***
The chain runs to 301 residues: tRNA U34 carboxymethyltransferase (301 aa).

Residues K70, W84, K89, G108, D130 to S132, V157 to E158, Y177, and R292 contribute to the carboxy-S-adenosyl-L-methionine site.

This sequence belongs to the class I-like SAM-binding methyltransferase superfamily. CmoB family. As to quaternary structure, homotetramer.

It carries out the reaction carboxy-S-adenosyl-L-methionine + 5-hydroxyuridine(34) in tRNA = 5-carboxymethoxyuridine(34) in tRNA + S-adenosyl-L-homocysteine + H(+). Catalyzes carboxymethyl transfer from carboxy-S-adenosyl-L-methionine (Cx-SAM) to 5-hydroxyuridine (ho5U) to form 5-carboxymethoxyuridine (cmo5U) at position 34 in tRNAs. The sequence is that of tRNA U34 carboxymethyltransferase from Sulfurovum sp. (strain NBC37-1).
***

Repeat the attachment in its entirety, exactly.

The chain runs to 301 residues: tRNA U34 carboxymethyltransferase (301 aa).

Residues K70, W84, K89, G108, D130 to S132, V157 to E158, Y177, and R292 contribute to the carboxy-S-adenosyl-L-methionine site.

This sequence belongs to the class I-like SAM-binding methyltransferase superfamily. CmoB family. As to quaternary structure, homotetramer.

It carries out the reaction carboxy-S-adenosyl-L-methionine + 5-hydroxyuridine(34) in tRNA = 5-carboxymethoxyuridine(34) in tRNA + S-adenosyl-L-homocysteine + H(+). Catalyzes carboxymethyl transfer from carboxy-S-adenosyl-L-methionine (Cx-SAM) to 5-hydroxyuridine (ho5U) to form 5-carboxymethoxyuridine (cmo5U) at position 34 in tRNAs. The sequence is that of tRNA U34 carboxymethyltransferase from Sulfurovum sp. (strain NBC37-1).